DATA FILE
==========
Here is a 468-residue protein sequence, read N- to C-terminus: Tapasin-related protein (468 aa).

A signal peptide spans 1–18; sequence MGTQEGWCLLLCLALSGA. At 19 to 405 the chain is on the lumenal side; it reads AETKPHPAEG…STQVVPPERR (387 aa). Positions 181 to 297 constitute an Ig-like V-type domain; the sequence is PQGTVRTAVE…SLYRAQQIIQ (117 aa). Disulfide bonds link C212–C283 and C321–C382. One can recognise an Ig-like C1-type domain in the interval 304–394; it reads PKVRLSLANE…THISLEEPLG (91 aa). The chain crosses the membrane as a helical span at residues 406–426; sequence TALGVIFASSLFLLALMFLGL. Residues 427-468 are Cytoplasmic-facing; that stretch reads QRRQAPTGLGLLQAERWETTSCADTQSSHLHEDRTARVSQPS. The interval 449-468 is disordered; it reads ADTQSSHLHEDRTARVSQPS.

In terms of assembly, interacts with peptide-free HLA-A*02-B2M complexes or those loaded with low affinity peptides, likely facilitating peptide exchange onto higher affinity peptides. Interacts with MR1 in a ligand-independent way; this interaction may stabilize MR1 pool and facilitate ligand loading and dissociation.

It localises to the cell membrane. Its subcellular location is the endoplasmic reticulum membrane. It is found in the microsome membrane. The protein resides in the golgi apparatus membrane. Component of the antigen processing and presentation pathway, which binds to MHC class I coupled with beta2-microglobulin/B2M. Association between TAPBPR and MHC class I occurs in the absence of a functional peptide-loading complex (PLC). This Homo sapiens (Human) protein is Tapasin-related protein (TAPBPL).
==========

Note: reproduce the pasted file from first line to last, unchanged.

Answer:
Here is a 468-residue protein sequence, read N- to C-terminus: Tapasin-related protein (468 aa).

A signal peptide spans 1–18; sequence MGTQEGWCLLLCLALSGA. At 19 to 405 the chain is on the lumenal side; it reads AETKPHPAEG…STQVVPPERR (387 aa). Positions 181 to 297 constitute an Ig-like V-type domain; the sequence is PQGTVRTAVE…SLYRAQQIIQ (117 aa). Disulfide bonds link C212–C283 and C321–C382. One can recognise an Ig-like C1-type domain in the interval 304–394; it reads PKVRLSLANE…THISLEEPLG (91 aa). The chain crosses the membrane as a helical span at residues 406–426; sequence TALGVIFASSLFLLALMFLGL. Residues 427-468 are Cytoplasmic-facing; that stretch reads QRRQAPTGLGLLQAERWETTSCADTQSSHLHEDRTARVSQPS. The interval 449-468 is disordered; it reads ADTQSSHLHEDRTARVSQPS.

In terms of assembly, interacts with peptide-free HLA-A*02-B2M complexes or those loaded with low affinity peptides, likely facilitating peptide exchange onto higher affinity peptides. Interacts with MR1 in a ligand-independent way; this interaction may stabilize MR1 pool and facilitate ligand loading and dissociation.

It localises to the cell membrane. Its subcellular location is the endoplasmic reticulum membrane. It is found in the microsome membrane. The protein resides in the golgi apparatus membrane. Component of the antigen processing and presentation pathway, which binds to MHC class I coupled with beta2-microglobulin/B2M. Association between TAPBPR and MHC class I occurs in the absence of a functional peptide-loading complex (PLC). This Homo sapiens (Human) protein is Tapasin-related protein (TAPBPL).